The Green Monkey Project was a project born out of a question raised when the high-priced Juvenile “Iron Fist” made his debut at Delmar. Several pundits mentioned they were picking Iron Fist because his purchase price was one point five million dollars.
A comment like this is put in print or in social media and pretty soon it is accepted as fact. When I heard this – I thought to myself – the opposite, over the years it seems like expensive yearlings are busts on the track or never make it to the races.
I then thought it would be sweet to have a list of all the Million Dollar “Babies” and be able to look up how much each earned on the track. This sounded like a simple request and in any other sport this would be accomplished in about 3 minutes. Not in Horse Racing with no central organized database that you can pull data and query results.
Thus the Genesis for my research began and a quest to answer simple question – are high-priced yearlings good bets when they debut?
Since no central database was available with the immediate information. I had to come up with a list of all horses who were purchased as yearlings in the United States. I chose yearlings – and excluded “2-year-old in training” sales since that is a talent level of horses that is fundamentally different from a high-priced yearling. A high-priced yearling is sold more on pedigree and a top price 2-year-old in training is sold on early development and fast works.
I queried Bloodhorse.com and went to the Auction Page. I downloaded all the yearlings from 1991 through 2011 since those horses are now 3 years old. I then imported all the yearlings who had sold for 1 million dollars and only included horses who had sold for one million dollars or more. Horses who were RNA were not included. this gave me a database of 427 horses.
Once I had a list of horses and their auction prices. I needed data on how much money they had earned, how often they had raced and what they had done on the track. Again for any other sport this would be simple. Not for Horse Racing. So between Lifetime Past Performances I have over the years and from using Equibase – I searched every horse in the data set and typed in Starts, Wins, Earnings, Top Class and Trainer.
Since many of these horses have multiple trainers. I made the trainer who was the trainer of record when the horse made his debut as the “trainer of record” So if for example a horse made his debut trained by Nick Zito in his first lifetime race – then switched to Wesley Ward in career race #2 then officially Nick Zito is listed as trainer. Zito was the trainer who got him to the race track.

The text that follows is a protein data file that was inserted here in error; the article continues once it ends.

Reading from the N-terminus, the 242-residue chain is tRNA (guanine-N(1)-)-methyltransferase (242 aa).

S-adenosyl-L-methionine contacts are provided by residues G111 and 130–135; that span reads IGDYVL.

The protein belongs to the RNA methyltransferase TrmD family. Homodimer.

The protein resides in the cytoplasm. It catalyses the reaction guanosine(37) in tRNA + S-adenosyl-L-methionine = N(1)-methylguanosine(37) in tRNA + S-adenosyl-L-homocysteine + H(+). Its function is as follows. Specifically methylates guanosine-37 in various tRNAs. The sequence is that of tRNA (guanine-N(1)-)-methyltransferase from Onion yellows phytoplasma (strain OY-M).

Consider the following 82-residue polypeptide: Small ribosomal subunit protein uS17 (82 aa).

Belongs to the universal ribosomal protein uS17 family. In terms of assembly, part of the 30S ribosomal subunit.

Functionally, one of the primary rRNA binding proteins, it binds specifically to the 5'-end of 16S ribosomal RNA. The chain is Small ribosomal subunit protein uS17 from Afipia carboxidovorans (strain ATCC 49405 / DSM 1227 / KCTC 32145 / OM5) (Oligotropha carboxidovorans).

Some horses just disappeared, a few horses were never named and over 140 horses I have no information on. Either for trainer or race records.
I’m not interested in excuses. I don’t care if these “horses” were purchased with side deals, I’m not interested in stallion deals and that the mares were sold at a profit. They bought these horses to win races. I have never seen someone quoted at a sale as saying “we bought this horse today and he is now retired to be a stallion”. Supposedly the best and brighest of the horse people picked these horse and bought them to race them and the data shows these horses were sold at this price to these people. If you actually add in training costs, vet bills, trainer fees and other expenses these horses are a colossal waste of talent.
Below is a link for people to upload the data and do their own studies:
The Bottom Line:
- 427 “Million Dollar Babies” Purchased for 770 Million
- Career earnings of 427 horses – 51.8 Million Dollars
- Lifetime Starts 3,639 starts
- Lifetime Wins – 767
- Lifetime Win % 21
The Few – The Proud – The Grade 1 winners
Out of 427 purchases – 11 achieved Grade 1 Status:
Fusaichi Pegasus and Rags To Riches achieved the ultimate Golden Ring. A Kentucky Derby, Kentucky Oaks or a Classic Winner. Speighstown was champion sprinter and Any Given Saturday won the Haskell.
Overall the 427 horses broke down into the following classifications:
109 horses went Unraced
65 horses raced and never broke their maiden
67 Horses won 1 Race!
- Million Dollar Babies have not been a good investment!
- The ROI is horrible
- The amount of Grade 1 Stakes Winners for the talent level is underperforming
- a large number go unraced for both fillies and colts
- Very few colts became Great Stallions
- They are horrible betting opportunities – low odds and winning percentage is low
In Part 2 of the Green Monkey Project we will take a look at some of the trainers and buyers of these horses and overall record.